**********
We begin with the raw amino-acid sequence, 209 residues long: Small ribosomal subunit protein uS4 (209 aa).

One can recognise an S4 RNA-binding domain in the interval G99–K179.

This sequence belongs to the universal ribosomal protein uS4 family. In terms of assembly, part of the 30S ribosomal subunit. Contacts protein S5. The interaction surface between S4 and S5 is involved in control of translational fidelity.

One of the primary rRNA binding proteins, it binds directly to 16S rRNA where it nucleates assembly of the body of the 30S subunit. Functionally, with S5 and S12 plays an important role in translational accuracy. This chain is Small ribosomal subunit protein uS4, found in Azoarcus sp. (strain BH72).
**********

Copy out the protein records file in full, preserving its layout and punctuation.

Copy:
We begin with the raw amino-acid sequence, 209 residues long: Small ribosomal subunit protein uS4 (209 aa).

One can recognise an S4 RNA-binding domain in the interval G99–K179.

This sequence belongs to the universal ribosomal protein uS4 family. In terms of assembly, part of the 30S ribosomal subunit. Contacts protein S5. The interaction surface between S4 and S5 is involved in control of translational fidelity.

One of the primary rRNA binding proteins, it binds directly to 16S rRNA where it nucleates assembly of the body of the 30S subunit. Functionally, with S5 and S12 plays an important role in translational accuracy. This chain is Small ribosomal subunit protein uS4, found in Azoarcus sp. (strain BH72).